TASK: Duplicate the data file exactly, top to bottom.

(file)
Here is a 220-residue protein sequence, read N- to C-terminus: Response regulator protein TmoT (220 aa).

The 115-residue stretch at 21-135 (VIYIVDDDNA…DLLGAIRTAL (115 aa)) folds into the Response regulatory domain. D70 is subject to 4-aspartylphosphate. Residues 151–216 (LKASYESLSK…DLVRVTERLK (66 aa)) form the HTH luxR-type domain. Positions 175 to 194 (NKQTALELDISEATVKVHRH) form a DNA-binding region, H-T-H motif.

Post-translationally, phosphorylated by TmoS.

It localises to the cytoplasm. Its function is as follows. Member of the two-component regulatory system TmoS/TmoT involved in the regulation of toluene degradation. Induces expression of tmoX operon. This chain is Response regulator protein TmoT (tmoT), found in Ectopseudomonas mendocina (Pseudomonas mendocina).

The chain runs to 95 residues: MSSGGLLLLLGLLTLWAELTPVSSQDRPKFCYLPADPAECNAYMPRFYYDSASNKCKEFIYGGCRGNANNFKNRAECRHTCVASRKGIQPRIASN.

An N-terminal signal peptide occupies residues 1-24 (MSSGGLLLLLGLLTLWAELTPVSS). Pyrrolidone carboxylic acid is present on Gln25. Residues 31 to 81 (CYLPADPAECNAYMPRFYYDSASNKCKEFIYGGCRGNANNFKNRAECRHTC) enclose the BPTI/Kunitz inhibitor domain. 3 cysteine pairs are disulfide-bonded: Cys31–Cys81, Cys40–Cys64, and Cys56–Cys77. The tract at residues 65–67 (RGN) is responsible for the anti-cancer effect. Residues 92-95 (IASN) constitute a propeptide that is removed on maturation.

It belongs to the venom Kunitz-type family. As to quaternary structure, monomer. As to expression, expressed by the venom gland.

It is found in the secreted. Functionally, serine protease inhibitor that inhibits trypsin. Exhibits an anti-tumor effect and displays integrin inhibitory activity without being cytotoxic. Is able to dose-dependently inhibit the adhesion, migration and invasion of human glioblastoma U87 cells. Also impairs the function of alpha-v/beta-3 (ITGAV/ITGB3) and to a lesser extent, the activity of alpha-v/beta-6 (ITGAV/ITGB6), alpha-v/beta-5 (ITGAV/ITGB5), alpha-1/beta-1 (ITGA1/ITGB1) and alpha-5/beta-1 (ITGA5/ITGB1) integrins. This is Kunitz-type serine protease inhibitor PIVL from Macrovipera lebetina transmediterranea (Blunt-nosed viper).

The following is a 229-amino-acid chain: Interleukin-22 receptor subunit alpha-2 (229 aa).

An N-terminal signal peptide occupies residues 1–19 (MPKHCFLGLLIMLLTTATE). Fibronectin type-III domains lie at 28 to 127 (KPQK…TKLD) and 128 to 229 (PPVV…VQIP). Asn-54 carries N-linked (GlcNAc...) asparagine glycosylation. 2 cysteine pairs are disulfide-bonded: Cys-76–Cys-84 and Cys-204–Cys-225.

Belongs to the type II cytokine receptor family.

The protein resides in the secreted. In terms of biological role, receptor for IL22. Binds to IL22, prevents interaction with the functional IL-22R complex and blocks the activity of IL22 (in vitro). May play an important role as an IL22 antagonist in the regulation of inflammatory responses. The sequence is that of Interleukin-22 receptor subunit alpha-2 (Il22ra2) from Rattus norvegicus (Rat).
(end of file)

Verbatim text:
Here is a 220-residue protein sequence, read N- to C-terminus: Response regulator protein TmoT (220 aa).

The 115-residue stretch at 21-135 (VIYIVDDDNA…DLLGAIRTAL (115 aa)) folds into the Response regulatory domain. D70 is subject to 4-aspartylphosphate. Residues 151–216 (LKASYESLSK…DLVRVTERLK (66 aa)) form the HTH luxR-type domain. Positions 175 to 194 (NKQTALELDISEATVKVHRH) form a DNA-binding region, H-T-H motif.

Post-translationally, phosphorylated by TmoS.

It localises to the cytoplasm. Its function is as follows. Member of the two-component regulatory system TmoS/TmoT involved in the regulation of toluene degradation. Induces expression of tmoX operon. This chain is Response regulator protein TmoT (tmoT), found in Ectopseudomonas mendocina (Pseudomonas mendocina).

The chain runs to 95 residues: MSSGGLLLLLGLLTLWAELTPVSSQDRPKFCYLPADPAECNAYMPRFYYDSASNKCKEFIYGGCRGNANNFKNRAECRHTCVASRKGIQPRIASN.

An N-terminal signal peptide occupies residues 1-24 (MSSGGLLLLLGLLTLWAELTPVSS). Pyrrolidone carboxylic acid is present on Gln25. Residues 31 to 81 (CYLPADPAECNAYMPRFYYDSASNKCKEFIYGGCRGNANNFKNRAECRHTC) enclose the BPTI/Kunitz inhibitor domain. 3 cysteine pairs are disulfide-bonded: Cys31–Cys81, Cys40–Cys64, and Cys56–Cys77. The tract at residues 65–67 (RGN) is responsible for the anti-cancer effect. Residues 92-95 (IASN) constitute a propeptide that is removed on maturation.

It belongs to the venom Kunitz-type family. As to quaternary structure, monomer. As to expression, expressed by the venom gland.

It is found in the secreted. Functionally, serine protease inhibitor that inhibits trypsin. Exhibits an anti-tumor effect and displays integrin inhibitory activity without being cytotoxic. Is able to dose-dependently inhibit the adhesion, migration and invasion of human glioblastoma U87 cells. Also impairs the function of alpha-v/beta-3 (ITGAV/ITGB3) and to a lesser extent, the activity of alpha-v/beta-6 (ITGAV/ITGB6), alpha-v/beta-5 (ITGAV/ITGB5), alpha-1/beta-1 (ITGA1/ITGB1) and alpha-5/beta-1 (ITGA5/ITGB1) integrins. This is Kunitz-type serine protease inhibitor PIVL from Macrovipera lebetina transmediterranea (Blunt-nosed viper).

The following is a 229-amino-acid chain: Interleukin-22 receptor subunit alpha-2 (229 aa).

An N-terminal signal peptide occupies residues 1–19 (MPKHCFLGLLIMLLTTATE). Fibronectin type-III domains lie at 28 to 127 (KPQK…TKLD) and 128 to 229 (PPVV…VQIP). Asn-54 carries N-linked (GlcNAc...) asparagine glycosylation. 2 cysteine pairs are disulfide-bonded: Cys-76–Cys-84 and Cys-204–Cys-225.

Belongs to the type II cytokine receptor family.

The protein resides in the secreted. In terms of biological role, receptor for IL22. Binds to IL22, prevents interaction with the functional IL-22R complex and blocks the activity of IL22 (in vitro). May play an important role as an IL22 antagonist in the regulation of inflammatory responses. The sequence is that of Interleukin-22 receptor subunit alpha-2 (Il22ra2) from Rattus norvegicus (Rat).